Ten Stanford Earth students named Rising Environmental Leaders
Students from E-IPER, Geophysics, Earth Systems, and Energy Resources Engineering have been selected for a yearlong leadership and communication program at the Woods Institute for the Environment, where Stanford graduate students and postdoctoral scholars from a wide range of fields look to shape environmental solutions.
Elizabeth Andruszkiewicz spends a lot of time thinking about invisible things.
The Stanford civil and environmental engineering Ph.D. student studies DNA left behind by ocean animals and what it can tell us about our environment. To raise the visibility of her work, Andruszkiewicz applied to the Rising Environmental Leaders Program (RELP), which helps graduate students and postdoctoral researchers develop leadership and communications skills to maximize the impact of their research.
“It’s easy to have horse blinders doing research in the laboratory,” Andruszkiewicz said. “I want to gain a broader perspective, and see science through the lens of policy and law.”
Andruszkiewicz is one of 20 Stanford scholars selected for the 2018 cohort of RELP, a Stanford Woods Institute for the Environment program designed to educate specialists in diverse fields on how their research relates to governance, industry and, eventually, the lives of everyday people.
A key component of the program is its D.C. Boot Camp, an intensive weeklong experience in Washington, D.C., that introduces fellows to legislative, government and nonprofit professionals.
This year’s RELP cohort was chosen through a competitive process encompassing all seven schools at Stanford. Participants are studying a wide range of topics from renewable energy markets and urban climate change adaptation to extreme weather and ways to optimize public opinion data for policymakers. They bring backgrounds in law, social science, biology and physics, among other disciplines.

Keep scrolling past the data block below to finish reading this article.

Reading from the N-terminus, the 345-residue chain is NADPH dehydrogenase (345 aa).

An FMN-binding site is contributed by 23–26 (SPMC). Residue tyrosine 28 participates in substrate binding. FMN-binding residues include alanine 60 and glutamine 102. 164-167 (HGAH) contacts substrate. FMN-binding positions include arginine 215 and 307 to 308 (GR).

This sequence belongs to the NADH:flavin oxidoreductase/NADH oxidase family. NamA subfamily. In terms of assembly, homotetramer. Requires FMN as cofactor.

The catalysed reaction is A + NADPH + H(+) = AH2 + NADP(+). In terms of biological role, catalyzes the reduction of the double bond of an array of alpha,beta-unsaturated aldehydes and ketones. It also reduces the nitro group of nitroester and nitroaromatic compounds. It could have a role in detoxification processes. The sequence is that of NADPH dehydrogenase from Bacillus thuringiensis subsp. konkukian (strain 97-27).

“RELP will help me better understand how I can translate and present my research so that it is useful in political and regulatory decision-making processes,” said Kim Quesnel, a civil and environmental engineering Ph.D. student who investigates urban water demand as a key component of advancing future supply planning.
“I am hoping to learn how to make my research speak to the last men and women standing for reasonable environmental policy, and to give them a voice in my work,” said Christof Brandtner, a sociology Ph.D. student who studies the diffusion and implementation of administrative practices in the public and nonprofit sector.
“I will meet other RELPers who care about similar issues and have the same drive to make an impact,” said Indira Phukan, an education Ph.D. student and a master’s student in the Emmett Interdisciplinary Program in Environment and Resources who examines the societal construction of the mainstream environmental movement. “I truly believe that the only way we will be able to achieve sustainability is if we bring more people into the collaborative process of problem-solving.”
The RELP community has grown to more than 140 participants since the program’s inception in 2010. More information on the 2018 cohort.